Most of the guests are mothers and children; most of the fathers are staying at Nirim to continue working. “The country hasn’t declared a state of emergency, so you have to go to work, even though all the roads near the kibbutz are blocked as a closed military area,” says one kibbutz member.
And yes, the need to move from place to place costs a small fortune. “It’s summer vacation for the children — there’s no framework, no school, no summer camp,” says Khen Bar Gil, a member of the kibbutz and a mother of three. “We have to keep them busy so we go to all sorts of places. Every such trip costs a lot of money and isn’t planned.”
The fact that many kibbutzniks are staying at another kibbutz shows how the government has abandoned them, says Bar Gil.
“The state doesn’t take responsibility and makes us beg for charity,” she says. “We’re dependent on the good will of Mishmar Ha’emek, which approached us as a private initiative. Who’ll compensate them? Who’s taking care of us? Not the government but the kibbutz movement. No government official has bothered to check what’s happening.”
Money lost for summer school
The Caspi family — Yaron, Na’ama and their three children — moved to Moshav Ein Habesor five and a half years ago, even though it was only seven kilometers form the Gaza Strip. It’s a pretty place with nice people and relatively close to work in Be’er Sheva, says Yaron.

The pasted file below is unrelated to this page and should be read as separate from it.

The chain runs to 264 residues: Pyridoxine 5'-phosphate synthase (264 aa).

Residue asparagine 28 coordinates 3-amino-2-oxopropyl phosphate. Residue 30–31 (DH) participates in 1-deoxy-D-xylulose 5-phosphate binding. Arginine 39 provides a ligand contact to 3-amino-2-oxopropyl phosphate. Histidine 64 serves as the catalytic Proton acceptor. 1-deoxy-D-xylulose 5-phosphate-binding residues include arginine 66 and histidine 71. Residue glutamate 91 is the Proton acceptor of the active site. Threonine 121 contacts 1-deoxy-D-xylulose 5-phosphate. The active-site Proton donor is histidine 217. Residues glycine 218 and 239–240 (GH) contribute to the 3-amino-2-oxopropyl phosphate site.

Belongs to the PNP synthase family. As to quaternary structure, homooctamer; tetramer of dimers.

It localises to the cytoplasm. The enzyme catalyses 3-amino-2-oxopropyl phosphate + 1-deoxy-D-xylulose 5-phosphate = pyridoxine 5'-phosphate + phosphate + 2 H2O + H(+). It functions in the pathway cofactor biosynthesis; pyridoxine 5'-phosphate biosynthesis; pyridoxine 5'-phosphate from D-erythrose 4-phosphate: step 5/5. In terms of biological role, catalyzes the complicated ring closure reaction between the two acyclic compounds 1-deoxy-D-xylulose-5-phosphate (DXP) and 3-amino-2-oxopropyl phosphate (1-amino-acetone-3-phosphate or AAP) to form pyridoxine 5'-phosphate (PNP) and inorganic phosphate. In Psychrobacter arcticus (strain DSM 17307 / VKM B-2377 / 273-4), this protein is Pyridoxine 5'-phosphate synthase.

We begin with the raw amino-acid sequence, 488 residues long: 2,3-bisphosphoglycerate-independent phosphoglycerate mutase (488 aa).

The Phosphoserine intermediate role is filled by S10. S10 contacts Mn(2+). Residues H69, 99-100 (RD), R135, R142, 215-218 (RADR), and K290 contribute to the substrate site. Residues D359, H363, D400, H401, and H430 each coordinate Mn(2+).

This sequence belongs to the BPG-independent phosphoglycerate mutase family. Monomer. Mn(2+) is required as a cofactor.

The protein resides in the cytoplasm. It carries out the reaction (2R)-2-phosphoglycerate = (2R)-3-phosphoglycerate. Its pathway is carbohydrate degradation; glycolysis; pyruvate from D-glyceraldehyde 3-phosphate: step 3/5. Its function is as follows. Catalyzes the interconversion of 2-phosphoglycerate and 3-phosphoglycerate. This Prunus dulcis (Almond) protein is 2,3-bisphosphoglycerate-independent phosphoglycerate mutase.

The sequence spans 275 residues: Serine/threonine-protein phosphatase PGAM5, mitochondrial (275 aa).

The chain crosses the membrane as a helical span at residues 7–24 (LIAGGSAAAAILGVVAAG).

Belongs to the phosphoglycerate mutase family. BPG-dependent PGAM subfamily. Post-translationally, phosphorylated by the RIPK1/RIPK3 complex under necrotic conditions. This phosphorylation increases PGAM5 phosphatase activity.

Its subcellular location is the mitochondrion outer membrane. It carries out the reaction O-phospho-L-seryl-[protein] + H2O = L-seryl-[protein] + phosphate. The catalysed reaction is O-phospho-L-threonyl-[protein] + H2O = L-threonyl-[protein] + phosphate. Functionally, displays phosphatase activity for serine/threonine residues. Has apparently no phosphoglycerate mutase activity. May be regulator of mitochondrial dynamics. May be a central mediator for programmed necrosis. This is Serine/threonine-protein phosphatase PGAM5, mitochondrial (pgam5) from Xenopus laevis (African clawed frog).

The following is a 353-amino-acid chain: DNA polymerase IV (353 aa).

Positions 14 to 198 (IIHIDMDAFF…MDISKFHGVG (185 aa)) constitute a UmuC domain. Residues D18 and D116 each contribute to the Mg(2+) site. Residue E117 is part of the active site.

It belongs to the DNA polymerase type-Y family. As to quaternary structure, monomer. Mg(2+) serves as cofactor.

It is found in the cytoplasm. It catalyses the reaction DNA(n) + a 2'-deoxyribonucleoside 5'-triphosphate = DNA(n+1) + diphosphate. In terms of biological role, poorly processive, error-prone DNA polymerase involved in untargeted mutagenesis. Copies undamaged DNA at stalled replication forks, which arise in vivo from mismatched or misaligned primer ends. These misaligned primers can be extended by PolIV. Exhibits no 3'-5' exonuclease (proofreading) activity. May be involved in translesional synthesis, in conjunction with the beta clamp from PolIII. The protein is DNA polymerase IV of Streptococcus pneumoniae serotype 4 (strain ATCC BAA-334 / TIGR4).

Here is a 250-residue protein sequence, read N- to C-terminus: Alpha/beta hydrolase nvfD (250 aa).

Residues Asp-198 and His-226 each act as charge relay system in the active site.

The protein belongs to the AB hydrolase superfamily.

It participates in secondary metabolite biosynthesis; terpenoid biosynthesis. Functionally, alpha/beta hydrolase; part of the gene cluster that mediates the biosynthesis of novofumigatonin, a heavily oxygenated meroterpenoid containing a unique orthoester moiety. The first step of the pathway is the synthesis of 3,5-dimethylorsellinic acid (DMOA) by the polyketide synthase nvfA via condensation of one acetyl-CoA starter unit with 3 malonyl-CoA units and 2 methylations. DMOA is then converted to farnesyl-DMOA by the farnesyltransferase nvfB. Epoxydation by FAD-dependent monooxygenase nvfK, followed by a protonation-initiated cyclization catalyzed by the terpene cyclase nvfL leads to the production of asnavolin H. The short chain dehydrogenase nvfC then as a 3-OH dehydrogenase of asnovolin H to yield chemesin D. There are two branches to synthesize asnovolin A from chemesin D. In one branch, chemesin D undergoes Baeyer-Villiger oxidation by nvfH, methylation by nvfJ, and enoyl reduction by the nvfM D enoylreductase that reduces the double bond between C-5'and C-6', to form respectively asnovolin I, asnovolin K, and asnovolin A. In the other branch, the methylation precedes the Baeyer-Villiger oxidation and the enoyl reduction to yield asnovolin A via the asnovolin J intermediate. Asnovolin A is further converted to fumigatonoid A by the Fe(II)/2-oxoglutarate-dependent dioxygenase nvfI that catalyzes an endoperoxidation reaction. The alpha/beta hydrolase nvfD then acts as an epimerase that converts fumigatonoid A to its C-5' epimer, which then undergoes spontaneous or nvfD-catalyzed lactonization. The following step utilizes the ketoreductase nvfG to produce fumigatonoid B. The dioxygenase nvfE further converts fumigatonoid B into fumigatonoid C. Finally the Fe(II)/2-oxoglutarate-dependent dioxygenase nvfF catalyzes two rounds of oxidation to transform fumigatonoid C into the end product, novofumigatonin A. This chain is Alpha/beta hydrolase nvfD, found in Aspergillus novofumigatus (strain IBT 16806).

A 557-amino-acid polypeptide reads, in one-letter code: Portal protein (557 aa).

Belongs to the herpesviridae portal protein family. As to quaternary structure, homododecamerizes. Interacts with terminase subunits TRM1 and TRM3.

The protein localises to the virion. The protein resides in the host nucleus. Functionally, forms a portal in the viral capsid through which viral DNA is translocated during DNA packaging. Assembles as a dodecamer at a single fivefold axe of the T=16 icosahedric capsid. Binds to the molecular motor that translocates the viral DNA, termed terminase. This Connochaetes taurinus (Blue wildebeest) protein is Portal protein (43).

For the past two weeks the Caspis have been living at Yaron’s parents at Kibbutz Ein Gedi on the Dead Sea, while he continues to work back in Be’er Sheva. He has slept most nights at Ein Habesor. Na’ama isn’t working and is with the children at Ein Gedi.
“For Israelis it all started two weeks ago, but for us the tension has been going on for over a month. There are [rocket attacks] and the children are scared,” Yaron says. “Summer school is still open and people have to go to work, even if the children don’t want to go anywhere, and summer school is limited because the teachers have scared children at home.”
When Operation Protective Edge started the family decided to leave home. They paid 4,000 shekels for July for the kids’ summer school — money they say they won’t get back.
“At the same time, Na’ama isn’t working [she works taking care of babies] so she’s not getting paid. It’s also unclear if the government will compensate us,” Yaron says.
In the meantime, the Caspis still have to pay their household expenses and local taxes, which add up to 4,000 to 5,000 shekels a month. And then there’s the cost of driving to Ein Gedi.
The Caspis’ situation is relatively good, since they’re staying with Yaron’s parents, but two other families from the moshav are staying at the hotel at Ein Gedi. Even though they’ve received a discounted price of 75 shekels a day, they still have to eat and keep the children busy. And in the meantime they’re not working or collecting salaries.
Still, the Caspis have no immediate plans to go back home. “We’ll return,” Yaron says. “We only hope they finish the job, because we deserve to live in peace.”